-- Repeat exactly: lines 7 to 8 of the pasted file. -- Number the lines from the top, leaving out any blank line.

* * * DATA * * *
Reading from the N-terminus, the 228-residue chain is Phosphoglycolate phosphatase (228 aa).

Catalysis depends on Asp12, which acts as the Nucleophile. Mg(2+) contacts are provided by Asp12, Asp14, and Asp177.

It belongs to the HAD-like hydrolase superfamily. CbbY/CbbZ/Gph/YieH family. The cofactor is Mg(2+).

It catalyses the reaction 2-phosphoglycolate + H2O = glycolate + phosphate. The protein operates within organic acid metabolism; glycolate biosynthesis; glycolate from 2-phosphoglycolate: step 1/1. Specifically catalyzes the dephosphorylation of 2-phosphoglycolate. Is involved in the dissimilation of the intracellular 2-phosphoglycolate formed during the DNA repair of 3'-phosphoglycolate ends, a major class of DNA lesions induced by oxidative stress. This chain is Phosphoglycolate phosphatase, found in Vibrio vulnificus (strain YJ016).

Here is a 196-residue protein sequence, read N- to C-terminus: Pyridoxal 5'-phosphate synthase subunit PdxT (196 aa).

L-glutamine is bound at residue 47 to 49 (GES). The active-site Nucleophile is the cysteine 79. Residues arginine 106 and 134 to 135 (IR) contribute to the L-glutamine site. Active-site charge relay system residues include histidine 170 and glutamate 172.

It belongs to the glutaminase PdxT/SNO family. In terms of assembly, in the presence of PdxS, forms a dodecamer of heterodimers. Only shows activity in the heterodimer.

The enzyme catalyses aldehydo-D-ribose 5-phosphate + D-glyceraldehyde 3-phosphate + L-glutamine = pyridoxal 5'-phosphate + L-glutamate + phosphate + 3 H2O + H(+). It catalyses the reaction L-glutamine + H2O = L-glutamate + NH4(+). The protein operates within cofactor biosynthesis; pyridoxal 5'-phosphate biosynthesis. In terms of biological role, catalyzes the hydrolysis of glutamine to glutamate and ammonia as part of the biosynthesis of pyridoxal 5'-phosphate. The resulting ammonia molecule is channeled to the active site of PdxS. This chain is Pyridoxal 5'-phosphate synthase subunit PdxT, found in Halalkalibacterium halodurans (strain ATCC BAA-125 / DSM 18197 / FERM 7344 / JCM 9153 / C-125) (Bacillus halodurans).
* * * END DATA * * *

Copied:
It belongs to the glutaminase PdxT/SNO family. In terms of assembly, in the presence of PdxS, forms a dodecamer of heterodimers. Only shows activity in the heterodimer.

The enzyme catalyses aldehydo-D-ribose 5-phosphate + D-glyceraldehyde 3-phosphate + L-glutamine = pyridoxal 5'-phosphate + L-glutamate + phosphate + 3 H2O + H(+). It catalyses the reaction L-glutamine + H2O = L-glutamate + NH4(+). The protein operates within cofactor biosynthesis; pyridoxal 5'-phosphate biosynthesis. In terms of biological role, catalyzes the hydrolysis of glutamine to glutamate and ammonia as part of the biosynthesis of pyridoxal 5'-phosphate. The resulting ammonia molecule is channeled to the active site of PdxS. This chain is Pyridoxal 5'-phosphate synthase subunit PdxT, found in Halalkalibacterium halodurans (strain ATCC BAA-125 / DSM 18197 / FERM 7344 / JCM 9153 / C-125) (Bacillus halodurans).